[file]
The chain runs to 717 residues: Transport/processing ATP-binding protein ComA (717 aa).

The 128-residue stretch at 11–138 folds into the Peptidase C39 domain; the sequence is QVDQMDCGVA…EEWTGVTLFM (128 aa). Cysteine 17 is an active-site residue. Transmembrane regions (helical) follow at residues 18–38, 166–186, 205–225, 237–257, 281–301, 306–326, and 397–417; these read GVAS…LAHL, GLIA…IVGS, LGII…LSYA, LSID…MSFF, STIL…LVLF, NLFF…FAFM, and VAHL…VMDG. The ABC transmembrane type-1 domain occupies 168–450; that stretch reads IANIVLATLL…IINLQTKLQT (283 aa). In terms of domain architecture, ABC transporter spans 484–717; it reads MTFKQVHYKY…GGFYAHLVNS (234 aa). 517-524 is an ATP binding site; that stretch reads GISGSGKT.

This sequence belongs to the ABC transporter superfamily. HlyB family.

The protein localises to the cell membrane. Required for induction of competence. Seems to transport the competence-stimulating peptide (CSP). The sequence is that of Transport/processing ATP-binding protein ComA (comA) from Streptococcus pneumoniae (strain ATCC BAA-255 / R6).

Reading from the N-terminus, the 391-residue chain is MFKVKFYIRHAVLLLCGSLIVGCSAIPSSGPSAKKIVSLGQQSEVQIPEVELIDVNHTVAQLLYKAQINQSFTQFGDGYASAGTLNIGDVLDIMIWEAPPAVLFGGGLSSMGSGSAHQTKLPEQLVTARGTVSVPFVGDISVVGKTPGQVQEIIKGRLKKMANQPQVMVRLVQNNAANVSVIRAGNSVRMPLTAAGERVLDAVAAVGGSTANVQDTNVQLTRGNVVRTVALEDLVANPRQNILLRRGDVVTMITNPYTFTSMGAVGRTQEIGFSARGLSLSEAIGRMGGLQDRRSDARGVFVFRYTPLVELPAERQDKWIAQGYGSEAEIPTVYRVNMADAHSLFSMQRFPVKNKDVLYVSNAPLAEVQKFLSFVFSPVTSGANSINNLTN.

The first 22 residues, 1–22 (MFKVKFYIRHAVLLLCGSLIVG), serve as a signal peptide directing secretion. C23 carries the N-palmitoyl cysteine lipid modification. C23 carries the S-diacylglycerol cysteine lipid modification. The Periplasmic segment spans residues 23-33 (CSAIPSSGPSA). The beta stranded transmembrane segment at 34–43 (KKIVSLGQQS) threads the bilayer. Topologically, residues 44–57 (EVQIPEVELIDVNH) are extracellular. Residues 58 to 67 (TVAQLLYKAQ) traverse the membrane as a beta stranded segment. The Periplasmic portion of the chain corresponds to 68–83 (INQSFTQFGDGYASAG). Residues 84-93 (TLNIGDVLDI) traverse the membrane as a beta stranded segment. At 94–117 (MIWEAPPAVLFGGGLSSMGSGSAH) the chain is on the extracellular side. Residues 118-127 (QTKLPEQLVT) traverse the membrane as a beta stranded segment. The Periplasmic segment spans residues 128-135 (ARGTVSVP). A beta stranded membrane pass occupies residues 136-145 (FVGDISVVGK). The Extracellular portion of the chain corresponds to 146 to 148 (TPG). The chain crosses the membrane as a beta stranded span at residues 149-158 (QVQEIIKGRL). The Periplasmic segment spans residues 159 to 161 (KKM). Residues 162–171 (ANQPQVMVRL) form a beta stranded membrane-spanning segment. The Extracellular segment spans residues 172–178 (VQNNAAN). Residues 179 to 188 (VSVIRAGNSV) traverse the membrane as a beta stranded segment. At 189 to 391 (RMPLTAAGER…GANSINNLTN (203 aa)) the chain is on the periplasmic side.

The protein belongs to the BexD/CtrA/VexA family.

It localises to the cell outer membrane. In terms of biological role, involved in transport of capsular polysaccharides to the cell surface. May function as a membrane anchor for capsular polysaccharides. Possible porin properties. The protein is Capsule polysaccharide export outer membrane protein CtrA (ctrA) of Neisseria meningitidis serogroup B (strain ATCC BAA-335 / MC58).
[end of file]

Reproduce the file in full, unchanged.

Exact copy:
The chain runs to 717 residues: Transport/processing ATP-binding protein ComA (717 aa).

The 128-residue stretch at 11–138 folds into the Peptidase C39 domain; the sequence is QVDQMDCGVA…EEWTGVTLFM (128 aa). Cysteine 17 is an active-site residue. Transmembrane regions (helical) follow at residues 18–38, 166–186, 205–225, 237–257, 281–301, 306–326, and 397–417; these read GVAS…LAHL, GLIA…IVGS, LGII…LSYA, LSID…MSFF, STIL…LVLF, NLFF…FAFM, and VAHL…VMDG. The ABC transmembrane type-1 domain occupies 168–450; that stretch reads IANIVLATLL…IINLQTKLQT (283 aa). In terms of domain architecture, ABC transporter spans 484–717; it reads MTFKQVHYKY…GGFYAHLVNS (234 aa). 517-524 is an ATP binding site; that stretch reads GISGSGKT.

This sequence belongs to the ABC transporter superfamily. HlyB family.

The protein localises to the cell membrane. Required for induction of competence. Seems to transport the competence-stimulating peptide (CSP). The sequence is that of Transport/processing ATP-binding protein ComA (comA) from Streptococcus pneumoniae (strain ATCC BAA-255 / R6).

Reading from the N-terminus, the 391-residue chain is MFKVKFYIRHAVLLLCGSLIVGCSAIPSSGPSAKKIVSLGQQSEVQIPEVELIDVNHTVAQLLYKAQINQSFTQFGDGYASAGTLNIGDVLDIMIWEAPPAVLFGGGLSSMGSGSAHQTKLPEQLVTARGTVSVPFVGDISVVGKTPGQVQEIIKGRLKKMANQPQVMVRLVQNNAANVSVIRAGNSVRMPLTAAGERVLDAVAAVGGSTANVQDTNVQLTRGNVVRTVALEDLVANPRQNILLRRGDVVTMITNPYTFTSMGAVGRTQEIGFSARGLSLSEAIGRMGGLQDRRSDARGVFVFRYTPLVELPAERQDKWIAQGYGSEAEIPTVYRVNMADAHSLFSMQRFPVKNKDVLYVSNAPLAEVQKFLSFVFSPVTSGANSINNLTN.

The first 22 residues, 1–22 (MFKVKFYIRHAVLLLCGSLIVG), serve as a signal peptide directing secretion. C23 carries the N-palmitoyl cysteine lipid modification. C23 carries the S-diacylglycerol cysteine lipid modification. The Periplasmic segment spans residues 23-33 (CSAIPSSGPSA). The beta stranded transmembrane segment at 34–43 (KKIVSLGQQS) threads the bilayer. Topologically, residues 44–57 (EVQIPEVELIDVNH) are extracellular. Residues 58 to 67 (TVAQLLYKAQ) traverse the membrane as a beta stranded segment. The Periplasmic portion of the chain corresponds to 68–83 (INQSFTQFGDGYASAG). Residues 84-93 (TLNIGDVLDI) traverse the membrane as a beta stranded segment. At 94–117 (MIWEAPPAVLFGGGLSSMGSGSAH) the chain is on the extracellular side. Residues 118-127 (QTKLPEQLVT) traverse the membrane as a beta stranded segment. The Periplasmic segment spans residues 128-135 (ARGTVSVP). A beta stranded membrane pass occupies residues 136-145 (FVGDISVVGK). The Extracellular portion of the chain corresponds to 146 to 148 (TPG). The chain crosses the membrane as a beta stranded span at residues 149-158 (QVQEIIKGRL). The Periplasmic segment spans residues 159 to 161 (KKM). Residues 162–171 (ANQPQVMVRL) form a beta stranded membrane-spanning segment. The Extracellular segment spans residues 172–178 (VQNNAAN). Residues 179 to 188 (VSVIRAGNSV) traverse the membrane as a beta stranded segment. At 189 to 391 (RMPLTAAGER…GANSINNLTN (203 aa)) the chain is on the periplasmic side.

The protein belongs to the BexD/CtrA/VexA family.

It localises to the cell outer membrane. In terms of biological role, involved in transport of capsular polysaccharides to the cell surface. May function as a membrane anchor for capsular polysaccharides. Possible porin properties. The protein is Capsule polysaccharide export outer membrane protein CtrA (ctrA) of Neisseria meningitidis serogroup B (strain ATCC BAA-335 / MC58).